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Terrian Saga: KR-17 (PC) review

 
Terrian Saga: KR-17 logo
Terrian Saga: KR-17 logo
Terrian Saga: KR-17 logo

 
At a Glance...
 

Formats: PC (reviewed)
 
Genre:
 
Year:
 
Publisher:
 
Developer:
 
Final Score
8.0
8/ 10


User Rating
no ratings yet

 

We liked?


  • Attractive, if deliberately low-res graphics
  • Soundtrack evoking the era of classic platformers
  • Ultimately, a fun slice of gaming that captures the feel of early 90s titles

Not so much?


  • Prepare to use the keys - analogue controllers do not do the job here
  • Occasional points of directionlessness, especially hitting hard on larger maps
  • Does it appeal far beyond players with a sense of nostalgia for the early 90s?


Final Fiendish Findings?

Terrian Saga: KR-17 feels like a tribute. It isn’t trying to be new, but it does old very, very well – and whether it interests you is likely to depend on whether you see that as something out-dated or as old-school fun.

0
Posted July 13, 2014 by

 
Full Fiendish Findings...
 
 

If it had been released twenty years ago, Terrian Saga: KR-17 would possibly have sat happily as one of the platformers that defined the late 8-bit/mid 16-bit era. And your opinion of the game will likely be matched by your reaction to that last sentence – whether you see it as a retro title reworking a classic set up, or something that has been left behind and moved beyond.

The story is of malfunctioning war robot KR-17, who is left to finish his mission alone after his squad is destroyed. And this is pretty much all that is needed to explain progressing through numerous levels populated by hostile robots and traps.
Terrian Saga: KR-17 screen
Of course, KR-17 isn’t helpless, and has numerous tricks to cope – being able to jump and dash, fire a default laser, carry several ammo-limited secondary weapons, and use J1m. Offering advice to KR-17, J1m is a talking smart missile, also working as a player-guided shot to destroy obstacles and enemies at such distances that it would be game-breaking if it didn’t use ammunition so quickly.

The actual level design is about as classic as it gets – colour-coded doors needing appropriate keycards to open, collectable items (in this case, cogs) lie around to be grabbed, buttons and levers sit across hazards to be used, and there are more than a few platforms floating in the skies. Some parts of the game are very much skill-based – leaping across moving logs carrying you towards staggered, insta-kill electrical grids, for example – but even though deaths can be common, the game tends to throw in save points at key locations. Thanks to being given as many retries as you need, even at the hardest points progress is slowed by a learning curve rather than stopped by vicious design.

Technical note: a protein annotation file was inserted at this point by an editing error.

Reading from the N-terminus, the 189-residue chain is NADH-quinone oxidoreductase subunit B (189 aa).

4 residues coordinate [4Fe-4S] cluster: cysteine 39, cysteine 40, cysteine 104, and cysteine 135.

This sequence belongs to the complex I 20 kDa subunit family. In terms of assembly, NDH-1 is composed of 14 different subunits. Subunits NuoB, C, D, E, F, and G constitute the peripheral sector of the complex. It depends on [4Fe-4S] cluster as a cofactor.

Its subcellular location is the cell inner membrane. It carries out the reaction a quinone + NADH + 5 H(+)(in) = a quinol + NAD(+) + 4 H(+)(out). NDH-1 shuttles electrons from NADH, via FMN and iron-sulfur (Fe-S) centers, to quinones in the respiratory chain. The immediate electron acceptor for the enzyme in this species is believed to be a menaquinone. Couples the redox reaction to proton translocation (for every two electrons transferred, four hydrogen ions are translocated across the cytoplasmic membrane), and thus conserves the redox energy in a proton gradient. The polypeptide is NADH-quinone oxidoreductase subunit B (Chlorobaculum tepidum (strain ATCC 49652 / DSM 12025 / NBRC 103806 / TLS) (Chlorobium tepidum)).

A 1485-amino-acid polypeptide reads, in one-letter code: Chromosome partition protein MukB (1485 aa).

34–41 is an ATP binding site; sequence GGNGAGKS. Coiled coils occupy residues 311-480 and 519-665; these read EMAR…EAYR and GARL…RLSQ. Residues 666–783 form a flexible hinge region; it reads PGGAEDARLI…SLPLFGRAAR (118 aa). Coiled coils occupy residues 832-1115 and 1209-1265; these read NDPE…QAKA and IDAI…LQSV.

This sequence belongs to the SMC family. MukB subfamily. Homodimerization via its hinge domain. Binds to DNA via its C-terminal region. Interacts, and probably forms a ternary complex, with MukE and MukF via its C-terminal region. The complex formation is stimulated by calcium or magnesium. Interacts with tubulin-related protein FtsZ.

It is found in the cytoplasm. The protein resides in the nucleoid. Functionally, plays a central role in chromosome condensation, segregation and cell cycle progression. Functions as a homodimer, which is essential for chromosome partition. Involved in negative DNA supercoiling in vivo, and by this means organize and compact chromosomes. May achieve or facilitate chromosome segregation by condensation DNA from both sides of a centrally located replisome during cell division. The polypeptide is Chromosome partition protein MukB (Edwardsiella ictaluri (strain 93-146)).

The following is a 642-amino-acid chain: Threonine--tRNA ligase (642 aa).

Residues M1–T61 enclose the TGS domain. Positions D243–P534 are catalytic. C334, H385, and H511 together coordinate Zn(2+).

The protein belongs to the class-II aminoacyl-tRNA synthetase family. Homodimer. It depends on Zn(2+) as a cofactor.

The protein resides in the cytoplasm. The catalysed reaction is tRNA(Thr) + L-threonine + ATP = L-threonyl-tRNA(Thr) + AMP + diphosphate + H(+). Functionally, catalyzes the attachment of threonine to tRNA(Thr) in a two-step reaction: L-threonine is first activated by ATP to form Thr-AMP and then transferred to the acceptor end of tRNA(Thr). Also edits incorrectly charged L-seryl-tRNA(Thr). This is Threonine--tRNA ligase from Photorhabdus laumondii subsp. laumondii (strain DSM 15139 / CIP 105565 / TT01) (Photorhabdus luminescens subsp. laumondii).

Terrian Saga: KR-17 screen
It’s also worth mentioning that the save points display a 3 1/2″ disk when used, and it feels like something more than a way to have older players feel their age. The entire game is styled as an old title, with a soundtrack that evokes the feel of early-90s console titles, and low resolution graphics. And to be clear, this isn’t ultra-stylised low resolution, such as is used by games like Fist of Awesome. This is a game with a lot of detail and a lot more pixels on display… and it works.

The visuals are bright and clear, with a lot of detail despite the low resolution. This goes both for the various characters and the backgrounds, which again revisit the classic standards of the genre (forests, military bases, mountainous backdrops).
Terrian Saga: KR-17 screen
Controls are via the keyboard or a joypad – the 360 controller is supported by default, and my first piece of advice here is “stick with keys”. Despite the game seeming to recreate a console experience, this is an old console experience and so the game is best played with digital controls. But having tried playing with a 360 pad, the analogue stick has significant deadspots when changing directions in the diagonals – something that is essential when using the jetpack pickup. With either the keys or the D-pad (which works far better but still doesn’t feel ideal) this is a clean movement; with the analogue control you’ll often find yourself dropping before the new direction is picked up… and this is a game that regularly makes you navigate around insta-death traps.

If there are any other faults, it is largely regarding level design. Most of the areas are large but keep you moving in the right direction even when looping back on themselves; some, however, will leave you wondering where you may have missed a button to open the exit, backtracking though apparently clear areas until you spot something.

In conclusion

Terrian Saga: KR-17 feels like a tribute – maybe you’ll see it as a late 8-bit platformer, or one of the shareware titles that arrived on PC in the mid-90s when VGA seemed cutting edge. It isn’t trying to be new, but it does old very, very well – and whether it interests you is likely to depend on whether you see that as something out-dated or as old-school fun.

Terrian Saga: KR-17 is available now on Steam; it is also on sale at 20% off the regular until July 16th.


Peter

 
Peter can be described as an old, hairy gamer, a survivor of the console wars of the 1990s, and a part-time MMO addict. He has an especial fondness for retro gaming and observing the progressions in long running gaming series. When scandalously not caught gaming, he can also be found reading comics and fantasy fiction, or practising terrible photography.